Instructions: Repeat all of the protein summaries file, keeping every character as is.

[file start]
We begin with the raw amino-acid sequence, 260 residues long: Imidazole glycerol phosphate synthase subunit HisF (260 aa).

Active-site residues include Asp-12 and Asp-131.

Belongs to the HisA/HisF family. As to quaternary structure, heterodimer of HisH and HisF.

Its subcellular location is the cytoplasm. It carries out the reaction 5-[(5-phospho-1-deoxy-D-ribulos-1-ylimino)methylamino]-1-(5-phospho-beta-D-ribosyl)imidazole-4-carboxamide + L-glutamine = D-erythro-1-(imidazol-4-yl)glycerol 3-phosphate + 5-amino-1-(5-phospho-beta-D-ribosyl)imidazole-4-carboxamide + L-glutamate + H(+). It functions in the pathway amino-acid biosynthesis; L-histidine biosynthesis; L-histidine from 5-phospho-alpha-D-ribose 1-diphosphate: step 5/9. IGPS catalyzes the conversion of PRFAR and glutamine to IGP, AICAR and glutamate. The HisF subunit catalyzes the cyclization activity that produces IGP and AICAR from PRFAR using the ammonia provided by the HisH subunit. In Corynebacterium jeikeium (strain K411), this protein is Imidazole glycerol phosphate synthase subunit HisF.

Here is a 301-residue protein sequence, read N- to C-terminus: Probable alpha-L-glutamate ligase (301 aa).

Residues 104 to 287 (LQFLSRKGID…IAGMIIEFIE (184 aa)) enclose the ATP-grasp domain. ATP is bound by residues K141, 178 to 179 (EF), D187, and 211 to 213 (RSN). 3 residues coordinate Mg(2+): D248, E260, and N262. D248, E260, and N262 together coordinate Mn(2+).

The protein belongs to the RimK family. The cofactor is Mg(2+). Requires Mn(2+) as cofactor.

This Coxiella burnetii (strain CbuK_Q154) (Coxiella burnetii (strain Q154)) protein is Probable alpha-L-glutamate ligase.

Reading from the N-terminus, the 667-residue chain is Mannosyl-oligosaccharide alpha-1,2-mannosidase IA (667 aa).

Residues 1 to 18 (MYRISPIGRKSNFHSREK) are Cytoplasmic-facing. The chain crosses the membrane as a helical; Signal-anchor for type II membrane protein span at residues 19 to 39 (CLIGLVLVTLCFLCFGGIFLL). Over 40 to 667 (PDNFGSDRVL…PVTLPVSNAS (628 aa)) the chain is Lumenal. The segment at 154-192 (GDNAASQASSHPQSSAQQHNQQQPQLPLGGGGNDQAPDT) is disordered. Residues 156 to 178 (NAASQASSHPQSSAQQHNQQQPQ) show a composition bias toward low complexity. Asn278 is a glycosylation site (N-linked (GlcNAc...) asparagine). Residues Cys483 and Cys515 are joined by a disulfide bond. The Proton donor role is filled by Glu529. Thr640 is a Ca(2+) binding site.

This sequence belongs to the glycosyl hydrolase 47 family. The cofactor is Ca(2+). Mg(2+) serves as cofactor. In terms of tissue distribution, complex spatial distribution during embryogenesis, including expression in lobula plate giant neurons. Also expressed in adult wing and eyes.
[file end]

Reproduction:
We begin with the raw amino-acid sequence, 260 residues long: Imidazole glycerol phosphate synthase subunit HisF (260 aa).

Active-site residues include Asp-12 and Asp-131.

Belongs to the HisA/HisF family. As to quaternary structure, heterodimer of HisH and HisF.

Its subcellular location is the cytoplasm. It carries out the reaction 5-[(5-phospho-1-deoxy-D-ribulos-1-ylimino)methylamino]-1-(5-phospho-beta-D-ribosyl)imidazole-4-carboxamide + L-glutamine = D-erythro-1-(imidazol-4-yl)glycerol 3-phosphate + 5-amino-1-(5-phospho-beta-D-ribosyl)imidazole-4-carboxamide + L-glutamate + H(+). It functions in the pathway amino-acid biosynthesis; L-histidine biosynthesis; L-histidine from 5-phospho-alpha-D-ribose 1-diphosphate: step 5/9. IGPS catalyzes the conversion of PRFAR and glutamine to IGP, AICAR and glutamate. The HisF subunit catalyzes the cyclization activity that produces IGP and AICAR from PRFAR using the ammonia provided by the HisH subunit. In Corynebacterium jeikeium (strain K411), this protein is Imidazole glycerol phosphate synthase subunit HisF.

Here is a 301-residue protein sequence, read N- to C-terminus: Probable alpha-L-glutamate ligase (301 aa).

Residues 104 to 287 (LQFLSRKGID…IAGMIIEFIE (184 aa)) enclose the ATP-grasp domain. ATP is bound by residues K141, 178 to 179 (EF), D187, and 211 to 213 (RSN). 3 residues coordinate Mg(2+): D248, E260, and N262. D248, E260, and N262 together coordinate Mn(2+).

The protein belongs to the RimK family. The cofactor is Mg(2+). Requires Mn(2+) as cofactor.

This Coxiella burnetii (strain CbuK_Q154) (Coxiella burnetii (strain Q154)) protein is Probable alpha-L-glutamate ligase.

Reading from the N-terminus, the 667-residue chain is Mannosyl-oligosaccharide alpha-1,2-mannosidase IA (667 aa).

Residues 1 to 18 (MYRISPIGRKSNFHSREK) are Cytoplasmic-facing. The chain crosses the membrane as a helical; Signal-anchor for type II membrane protein span at residues 19 to 39 (CLIGLVLVTLCFLCFGGIFLL). Over 40 to 667 (PDNFGSDRVL…PVTLPVSNAS (628 aa)) the chain is Lumenal. The segment at 154-192 (GDNAASQASSHPQSSAQQHNQQQPQLPLGGGGNDQAPDT) is disordered. Residues 156 to 178 (NAASQASSHPQSSAQQHNQQQPQ) show a composition bias toward low complexity. Asn278 is a glycosylation site (N-linked (GlcNAc...) asparagine). Residues Cys483 and Cys515 are joined by a disulfide bond. The Proton donor role is filled by Glu529. Thr640 is a Ca(2+) binding site.

This sequence belongs to the glycosyl hydrolase 47 family. The cofactor is Ca(2+). Mg(2+) serves as cofactor. In terms of tissue distribution, complex spatial distribution during embryogenesis, including expression in lobula plate giant neurons. Also expressed in adult wing and eyes.